The Court has broken the logjam of pending opinions, rendering three decisions today, one of which, dealing with the issue of when overtime pay is mandated under the Fair Labor Standards Act (FLSA), might have a broader effect. So, let's start with that one: Helix Energy Solutions Group, Inc. v. Hewitt.
In a brush-back pitch to DOJ opioid initiatives, the U.S. Supreme Court this past June issued an important decision clarifying the mental state the government must establish to convict a licensed medical professional of illegal drug distribution under the federal Controlled Substances Act (“CSA”). No longer can a doctor be convicted of such a crime based on objectively unreasonable prescribing practices alone. The government now must show that the medical professional subjectively, knowingly, and intentionally prescribed a controlled substance with no legitimate medical purpose. While unlikely to materially impact the number of DOJ opioid prosecutions, the case will no doubt inform charging decisions in marginal cases and will support important defense arguments at trial.
With his retirement to begin on June 30 at noon, Justice Breyer leads a 5-4 split in Torres v. Texas Department of Public Safety, with the Chief Justice and Justice Kavanaugh, along with Justices Sotomayor and Kagan, joining him in holding that, by virtue of the states having ratified the Constitution, they agreed that their sovereignty would yield to the national power to raise and support the Armed Forces. Accordingly, Congress may exercise this national power to authorize private damages suits against nonconsenting states. Congress did just that when it passed the Uniformed Services Employment and Reemployment Rights Act of 1994 (USERRA), which gives returning servicemembers the right to reclaim their prior jobs with state employers, and authorizes suit if those employers refuse to accommodate veterans’ service-related disabilities. See 38 U. S. C. § §4301 et seq.
The day after the Gallup organization reported that public confidence in the Supreme Court has reached new lows, the Court has added what, to many, will be more fuel to that fire. The long-awaited, hotly contested, and divisive opinion in Dobbs v. Jackson Women's Health Organization has officially come down and, given reactions to the premature release of a draft of Justice Alito's majority opinion, the public's expectations on both sides of the abortion debate have been realized.
New York State Rifle & Pistol Association, Inc. v. Bruen is the long-awaited New York gun licensing decision that has been hotly debated since its filing. Especially in light of recent school shootings, that debate is likely to intensify now that the case has been decided. As many predicted, the decision, overturning the state’s statute, provides a stark split between the Court’s predominant conservatives and its liberals.
I'm currently in the wilds of Alaska, learning about the training of sled dogs. Nevertheless, word of the Supreme Court's five most recent decisions has traveled northward. While none of these decisions is earthshaking, they are not uninteresting or unimportant, especially to those like health care and employee benefits lawyers.
On June 15, the Court decided five cases and dismissed a sixth. A case of great importance to health care lawyers, regarding the availability of judicial review of Medicare rates for pharmaceuticals, and another of great importance to labor and employment lawyers, holding that a significant portion of the California Private Attorneys General Act's (PAGA’s) delegation of state enforcement power is preempted by federal law, lead the pack.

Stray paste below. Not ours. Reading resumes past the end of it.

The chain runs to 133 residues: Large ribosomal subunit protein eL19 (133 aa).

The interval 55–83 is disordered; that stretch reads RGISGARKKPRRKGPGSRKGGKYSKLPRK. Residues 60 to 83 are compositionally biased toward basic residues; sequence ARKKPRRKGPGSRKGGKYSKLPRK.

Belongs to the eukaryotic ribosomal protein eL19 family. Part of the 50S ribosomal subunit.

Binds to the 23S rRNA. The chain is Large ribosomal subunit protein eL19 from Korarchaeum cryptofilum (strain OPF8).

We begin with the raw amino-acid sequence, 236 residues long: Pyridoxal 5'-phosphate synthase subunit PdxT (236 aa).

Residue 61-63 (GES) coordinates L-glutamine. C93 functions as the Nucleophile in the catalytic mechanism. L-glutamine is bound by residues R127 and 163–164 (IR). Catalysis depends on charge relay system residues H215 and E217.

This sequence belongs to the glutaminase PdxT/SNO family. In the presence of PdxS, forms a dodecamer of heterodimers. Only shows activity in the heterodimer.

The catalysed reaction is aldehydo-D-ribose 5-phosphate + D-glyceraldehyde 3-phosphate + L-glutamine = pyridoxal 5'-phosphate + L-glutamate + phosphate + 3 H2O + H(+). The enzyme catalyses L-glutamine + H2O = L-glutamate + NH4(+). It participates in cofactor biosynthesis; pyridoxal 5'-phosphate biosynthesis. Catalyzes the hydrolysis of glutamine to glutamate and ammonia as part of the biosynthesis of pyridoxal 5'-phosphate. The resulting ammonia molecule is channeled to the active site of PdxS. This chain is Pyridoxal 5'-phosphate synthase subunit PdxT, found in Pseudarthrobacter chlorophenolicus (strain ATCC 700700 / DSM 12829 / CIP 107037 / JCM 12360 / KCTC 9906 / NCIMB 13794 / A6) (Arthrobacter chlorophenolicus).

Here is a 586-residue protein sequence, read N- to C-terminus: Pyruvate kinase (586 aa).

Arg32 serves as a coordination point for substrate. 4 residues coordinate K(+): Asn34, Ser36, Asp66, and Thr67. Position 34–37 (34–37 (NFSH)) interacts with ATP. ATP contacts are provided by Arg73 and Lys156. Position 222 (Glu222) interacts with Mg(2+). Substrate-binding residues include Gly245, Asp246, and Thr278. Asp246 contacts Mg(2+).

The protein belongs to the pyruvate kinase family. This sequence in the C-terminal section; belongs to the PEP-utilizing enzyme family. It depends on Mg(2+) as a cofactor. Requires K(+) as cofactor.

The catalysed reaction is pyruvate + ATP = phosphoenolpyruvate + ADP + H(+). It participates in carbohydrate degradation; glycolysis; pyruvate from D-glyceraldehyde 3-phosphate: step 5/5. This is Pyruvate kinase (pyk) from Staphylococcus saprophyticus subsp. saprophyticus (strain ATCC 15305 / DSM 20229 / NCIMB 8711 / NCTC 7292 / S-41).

The Court has had a busy day, having decided cases of significance to litigators and interest groups, but none is the blockbuster decision in societally divisive matters that the general public has been awaiting. In short, this is a business-as-usual day, with opinions sometimes showing broad consensus on the Court, but with some not-unexpected dissents.
Notwithstanding the fact that, as we approach the end of the term, the Court still had 30 cases to decide as of Wednesday morning, June 8, the day’s count has only been reduced by one. So, expect a flurry of cases with the most controversial of them (think firearms and reproductive rights) perhaps coming down at the end.
The Court has started the week with three decisions emphasizing textual readings, two of them unanimous and a third drawing Justice Kagan into the majority with the Court’s six nominal jurisprudential conservatives.
Despite a large list of argued cases pending decision, the Court decides just two of them today—neither of them Dobbs.
I write this from London on the eve of the announcement that the nomination of Judge Ketanji Brown Jackson to succeed Justice Breyer is about to go to the full Senate for confirmation. Those who follow my writings will know that I am among a group of right-of-center former public officials in Republican administrations who are on record as supporting this nomination of an experienced and well-qualified federal judge.
The Court has decided the latest in a series of important cases interpreting the reach of the Federal Arbitration Act (FAA), 9 U. S. C. §§ 1 et seq.
On March 31, in Badgerow v. Walters, by an 8-1 majority (opinion written by Justice Kagan, and a lone dissent by Justice Breyer), the Court reversed an order of the Fifth Circuit and held that the federal courts do not have authority to “look through” an arbitration dispute for a federal question that would establish jurisdiction to confirm or deny an arbitral award.
Our colleague Stuart Gerson of Epstein Becker Green has a new post on SCOTUS Today that will be of interest to our readers: "The Justices Show Again That They Are Not Politicians in Robes."
The following is an excerpt:
A short note about the Supreme Court’s decision today in Borden v. United States, in which it considered whether a felon-in-possession gun charge qualified as a “violent felony” under the Armed Career Criminal Act (“Act”), 18 U. S. C. §924, which provides enhanced penalties for criminals convicted of certain firearms offenses who have at least ...